WHAT were you riding at 17? I bet it didn’t have ABS, rear-wheel lift mitigation (RLM) or even an LCD screen. But Aprilia’s new RX does, and the Italian manufacturer claims it’s here to remind you of your hoodlum teenage years.
For me, that’s barely half a decade ago so hooligan Laura comes naturally. At 17 I was teetering on my dad’s DT125R, awkwardly wobbling to college each day and even more awkwardly referring to myself as a diehard ‘biker chick’. Cringe.
The RX certainly reminds me of the DT in one respect – height. With a seat at 905mm, it’s very much a tiptoes job. And at 120kg dry, the RX actually weighs 4kg more than the 2001 Yammy. The RX makes 15hp – one more than the DT, while the DT trumps the RX on torque – making 16.3Nm at 7,000rpm as opposed to 10.9Nm at 8,250rpm. Of course, the DT is two-stroke, making it 100 per cent more yobbo.
But the point that I’m trying to make is that on first impressions Aprilia had it spot on – I did feel 17 again. Slightly less emo, maybe.
The Italian manufacturer has launched two versions of the model – the off-road-going RX, with a 21-inch front wheel, 18-inch rear and 69-tooth sprocket, and the supermoto SX, which boasts a 17”/17” set up and 62-teeth. And as for brakes, the RX features a 260mm disc up front and a 220mm at the rear – both with floating callipers. The SX upgrades those discs to stainless steel, and boasts a 300mm unit at the front.
Our RX test comprised a twisting route through Germany’s North Rhine-Westphalia, 50 km in all – not long but ample for a knobbly-sporting 125.
The roads were greasy from the kind of non-committal drizzle you only get in Europe, and the questionable CST tyres certainly didn’t inspire confidence.
Bosch ABS on the 21-inch front wheel – other bikes in this class tend to just have linked brakes – could certainly be useful, although I didn’t actually need it that morning. However, for teenage learners and their parents it’s a reassuring addition. Rear-wheel lift mitigation also features, but again wasn’t required.
As the morning progressed, the rain finally abated, and the forest roads soon started to dry. The tyres, while still not great, weren’t quite as bad as I’d imagined, and so we picked up the pace.
Weighing 136kg wet, with a 124cc single cylinder lump and making just 15hp, the RX’s spec sheet alone isn’t enough to get your pulse racing. In fact, that Derbi-derived lump harks from the 2010 GPR125 and has most recently been seen in Aprilia’s RSV and Tuono 125 models. For the SX and RX models, it’s been treated to revised gearing and a different mapping.
But it soon became apparent that power figures were irrelevant. Imagine yourself as a 17-year-old and it’s the best thing since Playstation 4.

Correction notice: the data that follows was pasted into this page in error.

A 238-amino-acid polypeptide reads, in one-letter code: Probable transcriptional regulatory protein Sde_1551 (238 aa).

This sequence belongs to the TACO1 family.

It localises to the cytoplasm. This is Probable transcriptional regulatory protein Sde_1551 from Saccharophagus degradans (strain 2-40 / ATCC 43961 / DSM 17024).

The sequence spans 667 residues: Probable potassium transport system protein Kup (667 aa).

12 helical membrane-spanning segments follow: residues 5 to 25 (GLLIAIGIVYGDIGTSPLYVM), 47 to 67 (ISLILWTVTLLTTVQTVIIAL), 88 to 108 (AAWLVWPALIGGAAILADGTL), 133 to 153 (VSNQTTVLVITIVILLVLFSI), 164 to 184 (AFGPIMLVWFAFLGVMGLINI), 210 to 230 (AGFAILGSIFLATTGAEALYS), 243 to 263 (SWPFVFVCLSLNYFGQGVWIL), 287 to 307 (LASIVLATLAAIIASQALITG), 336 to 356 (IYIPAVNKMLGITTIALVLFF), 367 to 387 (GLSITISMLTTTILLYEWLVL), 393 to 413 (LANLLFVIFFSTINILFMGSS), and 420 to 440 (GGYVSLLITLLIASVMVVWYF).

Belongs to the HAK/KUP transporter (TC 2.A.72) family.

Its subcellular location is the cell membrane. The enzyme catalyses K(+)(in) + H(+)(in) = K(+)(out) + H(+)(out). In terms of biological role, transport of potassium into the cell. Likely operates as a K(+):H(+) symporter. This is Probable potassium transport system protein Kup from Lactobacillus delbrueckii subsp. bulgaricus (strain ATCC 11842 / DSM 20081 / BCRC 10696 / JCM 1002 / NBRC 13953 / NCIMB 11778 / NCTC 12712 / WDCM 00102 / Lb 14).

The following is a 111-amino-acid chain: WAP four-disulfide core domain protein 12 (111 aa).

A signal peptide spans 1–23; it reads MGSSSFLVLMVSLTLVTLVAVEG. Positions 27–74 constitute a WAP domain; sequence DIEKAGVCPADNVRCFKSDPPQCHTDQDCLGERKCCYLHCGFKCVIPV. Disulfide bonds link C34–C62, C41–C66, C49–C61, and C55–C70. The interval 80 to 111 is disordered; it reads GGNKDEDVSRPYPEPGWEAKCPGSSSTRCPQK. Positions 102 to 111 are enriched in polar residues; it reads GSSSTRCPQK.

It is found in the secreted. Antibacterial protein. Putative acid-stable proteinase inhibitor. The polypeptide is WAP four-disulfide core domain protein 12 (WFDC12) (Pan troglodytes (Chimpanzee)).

To my 23-year-old self it was slightly less impressive, but fun none the less. The power was perky and delivery smooth – providing you’re in the right gear, that is. I was bouncing off the limiter in every gear, revving the daylights out of it to reach that sweet spot. While 15hp and 10.9Nm may not sound like a lot, it’s plenty to get your adrenaline flowing. And the bike pushed to 114km/h – that’s 70mph – remaining relatively wobble-free.
The steel-perimeter framed bike felt light, agile and relatively balanced, although thanks to that height you do feel very top heavy. The front end was a little sketchy turning into bends, and on a couple of occasions felt in danger of washing out but I’m putting this down to the knobblies rather than the suspension set up.
That set up comprised a 41mm upside down fork with 240mm travel, and a progressive link monoshock, with 240mm travel. While the forks were ample soft, I found the RX rear to be quite firm for my 56kgs – larger riders disagreed. The brakes were alright too, with a decent bite and not bad stopping power. However, the larger front disc on the Supermoto were markedly better.
Unfortunately, we only took the RX about 200m off-road, but from that brief impression it felt well balanced and capable. No ABS on the rear made for plenty of skids, too.
So, in short Aprilia has done a bloody good job in reminding riders of what it feels to be 17 again. On our short route I become fond of the RX’s perky power, agile handling, and DGAF nature. It’s not as potent as the two-stroke of my teenage years, but maybe that’s a good thing, and the added safety net of Bosch ABS and RLM is more likely to sway parents in this bike’s favour.
At £3399 it’s cheap and cheerful (if your parents are paying) and can be seen in dealers now.